Genetic mechanisms of resistance to chemotherapy in the most common and the most lethal form of ovarian cancer may provide clues as to why that cancer initially succumbs to the drugs and then resists them, according to a large study published in Nature and reported by Catharine Paddock, Ph.D., in Medical News Today on May 29 (http://www.medicalnewstoday.com/articles/294575.php).
According to Russell Vang, M.D., Ie-Ming Shih, M.D., Ph.D., and Robert J. Kurman, M.D., writing in Advanced Anatomical Pathology and published on the National Center for Biotechnology Information website, high-grade serous carcinomas are characterized by certain mutations and genetic instability, may originate from intraepithelial carcinoma in the fallopian tube and develop rapidly. They initially respond to chemotherapy better than low-grade serous carcinomas (http://www.ncbi.nlm.nih.gov/pmc/articles/PMC2745605/).
The study of the genetic mechanisms of chemoresistance in high-grade serous ovarian carcinoma (HSC), the most malignant form of ovarian cancer, was enabled by the Australian Ovarian Cancer Study (AOCS), which collects ovarian cancer tissue samples from donors. Funding came from the National Health and Medical Research Council (Australia), Worldwide Cancer Research, Cancer Australia, Ovarian Cancer Action (UK) and Ovarian Cancer Australia.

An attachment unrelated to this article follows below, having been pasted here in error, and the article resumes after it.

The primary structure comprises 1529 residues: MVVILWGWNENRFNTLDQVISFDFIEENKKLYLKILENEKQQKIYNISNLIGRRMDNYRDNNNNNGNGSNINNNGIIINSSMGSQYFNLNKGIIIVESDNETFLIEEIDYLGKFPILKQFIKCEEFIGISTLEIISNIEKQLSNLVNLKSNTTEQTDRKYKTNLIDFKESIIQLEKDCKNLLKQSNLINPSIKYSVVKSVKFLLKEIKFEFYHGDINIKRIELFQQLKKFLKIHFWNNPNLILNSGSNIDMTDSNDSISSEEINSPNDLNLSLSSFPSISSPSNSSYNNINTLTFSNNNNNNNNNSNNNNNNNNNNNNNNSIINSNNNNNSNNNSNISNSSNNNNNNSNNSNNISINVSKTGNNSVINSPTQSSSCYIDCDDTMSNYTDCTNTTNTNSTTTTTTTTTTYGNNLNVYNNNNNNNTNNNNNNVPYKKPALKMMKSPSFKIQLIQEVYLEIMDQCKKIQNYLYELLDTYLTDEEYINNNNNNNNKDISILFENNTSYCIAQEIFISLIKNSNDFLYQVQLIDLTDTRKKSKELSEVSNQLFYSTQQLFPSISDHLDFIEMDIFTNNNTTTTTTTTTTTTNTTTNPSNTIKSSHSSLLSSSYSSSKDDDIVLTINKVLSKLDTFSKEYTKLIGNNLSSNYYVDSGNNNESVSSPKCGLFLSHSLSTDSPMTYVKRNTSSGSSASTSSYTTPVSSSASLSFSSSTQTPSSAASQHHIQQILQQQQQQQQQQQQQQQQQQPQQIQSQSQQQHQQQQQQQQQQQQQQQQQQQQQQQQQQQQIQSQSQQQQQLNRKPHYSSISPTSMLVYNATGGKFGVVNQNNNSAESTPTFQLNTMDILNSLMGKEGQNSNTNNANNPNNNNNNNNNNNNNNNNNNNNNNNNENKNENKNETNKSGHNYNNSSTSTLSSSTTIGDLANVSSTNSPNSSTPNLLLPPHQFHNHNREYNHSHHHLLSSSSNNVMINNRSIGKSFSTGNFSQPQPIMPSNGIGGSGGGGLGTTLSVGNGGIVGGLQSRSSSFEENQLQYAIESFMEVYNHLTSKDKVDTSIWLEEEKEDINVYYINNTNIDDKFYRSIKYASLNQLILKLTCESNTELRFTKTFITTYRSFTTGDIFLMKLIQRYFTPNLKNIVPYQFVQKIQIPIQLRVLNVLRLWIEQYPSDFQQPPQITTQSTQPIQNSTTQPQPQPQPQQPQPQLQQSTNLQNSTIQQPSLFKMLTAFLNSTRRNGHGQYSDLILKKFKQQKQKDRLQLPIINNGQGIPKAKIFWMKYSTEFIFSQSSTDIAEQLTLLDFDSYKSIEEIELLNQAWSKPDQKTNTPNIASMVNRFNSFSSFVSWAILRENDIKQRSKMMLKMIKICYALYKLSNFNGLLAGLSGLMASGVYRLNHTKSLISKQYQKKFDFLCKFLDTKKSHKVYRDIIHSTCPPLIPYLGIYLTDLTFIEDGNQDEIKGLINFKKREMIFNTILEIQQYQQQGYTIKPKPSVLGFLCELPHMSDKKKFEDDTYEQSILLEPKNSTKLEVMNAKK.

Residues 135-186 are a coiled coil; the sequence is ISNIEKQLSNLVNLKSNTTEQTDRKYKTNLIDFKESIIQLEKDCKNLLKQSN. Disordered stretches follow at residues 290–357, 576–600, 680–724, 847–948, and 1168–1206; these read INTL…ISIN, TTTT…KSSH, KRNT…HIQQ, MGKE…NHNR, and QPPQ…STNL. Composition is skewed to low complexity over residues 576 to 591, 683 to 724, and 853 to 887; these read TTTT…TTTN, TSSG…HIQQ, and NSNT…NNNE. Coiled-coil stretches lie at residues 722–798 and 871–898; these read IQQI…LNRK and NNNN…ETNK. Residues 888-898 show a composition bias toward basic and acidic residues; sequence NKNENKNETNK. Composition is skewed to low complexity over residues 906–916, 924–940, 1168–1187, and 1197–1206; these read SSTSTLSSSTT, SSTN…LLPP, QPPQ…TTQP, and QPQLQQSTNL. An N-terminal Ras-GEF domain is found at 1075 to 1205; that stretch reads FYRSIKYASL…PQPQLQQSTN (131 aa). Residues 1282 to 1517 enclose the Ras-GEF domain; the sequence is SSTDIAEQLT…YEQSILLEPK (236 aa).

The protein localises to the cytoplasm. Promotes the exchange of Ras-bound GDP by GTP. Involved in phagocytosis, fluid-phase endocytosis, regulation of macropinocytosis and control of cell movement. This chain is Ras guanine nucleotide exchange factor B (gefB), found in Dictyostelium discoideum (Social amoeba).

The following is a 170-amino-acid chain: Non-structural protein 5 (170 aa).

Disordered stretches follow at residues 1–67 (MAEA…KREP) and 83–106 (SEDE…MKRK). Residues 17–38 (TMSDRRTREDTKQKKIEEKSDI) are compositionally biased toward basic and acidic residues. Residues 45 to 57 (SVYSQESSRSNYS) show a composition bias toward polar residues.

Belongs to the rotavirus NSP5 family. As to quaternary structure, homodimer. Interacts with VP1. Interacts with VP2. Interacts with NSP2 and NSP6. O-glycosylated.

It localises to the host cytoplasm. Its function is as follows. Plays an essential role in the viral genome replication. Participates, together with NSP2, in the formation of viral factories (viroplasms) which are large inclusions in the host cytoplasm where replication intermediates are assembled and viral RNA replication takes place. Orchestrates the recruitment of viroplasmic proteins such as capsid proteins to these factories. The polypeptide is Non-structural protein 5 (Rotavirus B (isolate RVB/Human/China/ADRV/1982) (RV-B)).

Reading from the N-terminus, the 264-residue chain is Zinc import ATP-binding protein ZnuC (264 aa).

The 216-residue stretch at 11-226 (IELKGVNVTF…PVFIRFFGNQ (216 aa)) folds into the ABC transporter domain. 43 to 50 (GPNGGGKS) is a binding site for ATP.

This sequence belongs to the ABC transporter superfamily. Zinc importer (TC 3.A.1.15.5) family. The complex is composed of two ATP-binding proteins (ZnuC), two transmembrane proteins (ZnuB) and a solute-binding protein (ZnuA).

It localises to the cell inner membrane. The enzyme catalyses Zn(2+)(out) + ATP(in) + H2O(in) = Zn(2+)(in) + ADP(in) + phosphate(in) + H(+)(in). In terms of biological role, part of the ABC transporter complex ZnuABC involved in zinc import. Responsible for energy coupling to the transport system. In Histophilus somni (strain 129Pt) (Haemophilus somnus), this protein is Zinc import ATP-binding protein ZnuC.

Resistance to chemotherapy is a major factor in HSC, which accounts for 70 percent of all ovarian cancers, 60 percent of deaths related to the disease and 80,000 deaths annually worldwide. According to the recent study's co-senior author and professor David Bowtell of the Peter MacCallum Cancer Centre in Melbourne, Australia, "For decades clinicians around the world have watched HSCs shrink under attack from chemotherapy, before returning aggressively months or years later."
To find out how and why the aggressive cancer changes from initially being vulnerable, to eventually becoming highly resistant to chemotherapy, Bowtell and his colleagues sequenced the genomes of 114 HSC samples from 92 patients. They collected samples at various stages in disease progression - some at diagnosis, some following successful and unsuccessful treatment, and others immediately after death, creating the first genetic map of how HSC evolves in response to chemotherapy.
Prof. Bowtell described four genetic changes in the cancer cells: "In two of the mechanisms, cancer cells find a way of restoring their ability to repair damaged DNA and thereby resist the effects of chemotherapy; in another, cancer cells 'hijack' a genetic switch that enables them to pump chemotherapy drugs out of harm's way. A further mechanism sees the molecular structure of the cancer tissue shift and reshape, such that sheets of 'scar tissue' appear to block chemotherapy from reaching its target."